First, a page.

The paper proposes a novel way to train a sparse autoencoder where the hidden unit sparsity is governed by a winner-take-all kind of selection scheme. This is a convincing way to achieve a sparse autoencoder, while the paper could have included some more details about their training strategy and the complexity of the algorithm.
The authors present a fully connected auto-encoder with a new sparsity constraint called the lifetime sparsity. For each hidden unit across the mini-batch, they rank the activation values, keeping only the top-k% for reconstruction. The approach is appealing because they don't need to find a hard threshold and it makes sure every hidden unit/filter is updated (no dead filters because their activation was below the threshold).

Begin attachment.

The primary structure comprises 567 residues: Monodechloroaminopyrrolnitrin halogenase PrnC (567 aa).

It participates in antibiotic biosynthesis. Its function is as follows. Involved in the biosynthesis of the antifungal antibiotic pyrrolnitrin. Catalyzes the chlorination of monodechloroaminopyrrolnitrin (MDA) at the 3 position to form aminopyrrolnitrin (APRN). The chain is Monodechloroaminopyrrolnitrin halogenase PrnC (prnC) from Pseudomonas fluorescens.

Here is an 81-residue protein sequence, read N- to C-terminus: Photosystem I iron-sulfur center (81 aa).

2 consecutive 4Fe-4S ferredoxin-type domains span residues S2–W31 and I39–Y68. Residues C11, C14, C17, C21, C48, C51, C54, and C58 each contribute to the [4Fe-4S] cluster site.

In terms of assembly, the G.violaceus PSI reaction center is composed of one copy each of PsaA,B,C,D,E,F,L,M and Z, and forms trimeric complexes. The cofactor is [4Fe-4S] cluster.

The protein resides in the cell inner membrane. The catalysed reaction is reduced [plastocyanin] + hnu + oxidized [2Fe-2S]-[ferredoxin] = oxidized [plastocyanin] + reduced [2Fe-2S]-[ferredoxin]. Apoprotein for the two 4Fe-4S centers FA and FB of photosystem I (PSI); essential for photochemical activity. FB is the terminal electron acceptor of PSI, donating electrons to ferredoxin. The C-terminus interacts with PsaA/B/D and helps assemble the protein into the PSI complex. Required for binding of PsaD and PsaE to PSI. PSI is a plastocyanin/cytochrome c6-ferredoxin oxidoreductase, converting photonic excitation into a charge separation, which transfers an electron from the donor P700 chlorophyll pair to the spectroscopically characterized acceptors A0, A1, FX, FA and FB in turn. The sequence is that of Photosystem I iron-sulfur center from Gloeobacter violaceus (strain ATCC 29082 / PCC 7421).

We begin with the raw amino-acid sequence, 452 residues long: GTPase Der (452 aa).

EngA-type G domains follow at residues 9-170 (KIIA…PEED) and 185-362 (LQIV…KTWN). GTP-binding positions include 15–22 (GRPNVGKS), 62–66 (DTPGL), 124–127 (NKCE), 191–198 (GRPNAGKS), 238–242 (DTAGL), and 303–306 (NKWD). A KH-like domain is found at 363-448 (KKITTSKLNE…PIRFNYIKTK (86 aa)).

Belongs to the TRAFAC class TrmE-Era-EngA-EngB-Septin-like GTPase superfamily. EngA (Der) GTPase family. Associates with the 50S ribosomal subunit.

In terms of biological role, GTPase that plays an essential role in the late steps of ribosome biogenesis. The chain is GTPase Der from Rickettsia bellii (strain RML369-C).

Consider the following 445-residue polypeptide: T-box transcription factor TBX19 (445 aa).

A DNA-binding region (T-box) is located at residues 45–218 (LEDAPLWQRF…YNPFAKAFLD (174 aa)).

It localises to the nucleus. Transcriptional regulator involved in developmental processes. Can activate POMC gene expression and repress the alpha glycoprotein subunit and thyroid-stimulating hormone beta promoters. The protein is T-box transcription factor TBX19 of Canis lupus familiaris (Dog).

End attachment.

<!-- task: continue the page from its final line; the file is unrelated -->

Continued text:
Their encoder is a deep stack of ReLu and the decoder is shallow and linear (note that usually non-symmetric auto-encoders lead to worse results). They also show how to apply to RBM. The effect of sparsity is very effective and noticeable on the images depicting the filters.
They extend this auto-encoder in a convolutional/deconvolutional framework, making it possible to train on larger images than MNIST or TFD. They add a spatial sparsity, keeping the top activation per feature map for the reconstruction and combine it with the lifetime sparsity presented before.
The proposed approach exploits on a mechanism close to the one of k-sparse autoencoders proposed by Makkhzani et al . The authors extend the idea from  to build winner-take-all encoders (and RBMs), that enforce both spatial and lifetime regularization by keeping only a percentage (the biggest) of activations. The lifetime sparsity allows overcoming problems that could arise with k-sparse autoencoders. The authors next propose to embed their modeling framework in convolutional neural nets to deal with larger images than e.g. those of mnist.